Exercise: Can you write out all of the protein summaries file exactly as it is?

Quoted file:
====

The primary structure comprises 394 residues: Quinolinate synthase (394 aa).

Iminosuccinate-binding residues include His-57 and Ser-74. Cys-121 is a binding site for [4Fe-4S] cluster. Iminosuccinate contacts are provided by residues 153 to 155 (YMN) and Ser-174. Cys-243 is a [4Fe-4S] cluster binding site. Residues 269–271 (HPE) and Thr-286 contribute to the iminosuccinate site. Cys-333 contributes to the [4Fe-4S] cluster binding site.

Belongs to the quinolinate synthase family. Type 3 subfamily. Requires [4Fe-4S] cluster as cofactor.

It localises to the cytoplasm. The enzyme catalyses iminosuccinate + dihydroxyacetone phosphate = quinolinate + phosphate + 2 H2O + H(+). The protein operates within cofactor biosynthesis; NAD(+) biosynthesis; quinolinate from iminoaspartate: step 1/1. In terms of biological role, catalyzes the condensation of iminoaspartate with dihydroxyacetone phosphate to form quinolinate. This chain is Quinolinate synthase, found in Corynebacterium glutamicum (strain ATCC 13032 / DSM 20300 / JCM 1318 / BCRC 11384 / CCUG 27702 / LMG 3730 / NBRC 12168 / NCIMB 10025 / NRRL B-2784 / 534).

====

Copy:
The primary structure comprises 394 residues: Quinolinate synthase (394 aa).

Iminosuccinate-binding residues include His-57 and Ser-74. Cys-121 is a binding site for [4Fe-4S] cluster. Iminosuccinate contacts are provided by residues 153 to 155 (YMN) and Ser-174. Cys-243 is a [4Fe-4S] cluster binding site. Residues 269–271 (HPE) and Thr-286 contribute to the iminosuccinate site. Cys-333 contributes to the [4Fe-4S] cluster binding site.

Belongs to the quinolinate synthase family. Type 3 subfamily. Requires [4Fe-4S] cluster as cofactor.

It localises to the cytoplasm. The enzyme catalyses iminosuccinate + dihydroxyacetone phosphate = quinolinate + phosphate + 2 H2O + H(+). The protein operates within cofactor biosynthesis; NAD(+) biosynthesis; quinolinate from iminoaspartate: step 1/1. In terms of biological role, catalyzes the condensation of iminoaspartate with dihydroxyacetone phosphate to form quinolinate. This chain is Quinolinate synthase, found in Corynebacterium glutamicum (strain ATCC 13032 / DSM 20300 / JCM 1318 / BCRC 11384 / CCUG 27702 / LMG 3730 / NBRC 12168 / NCIMB 10025 / NRRL B-2784 / 534).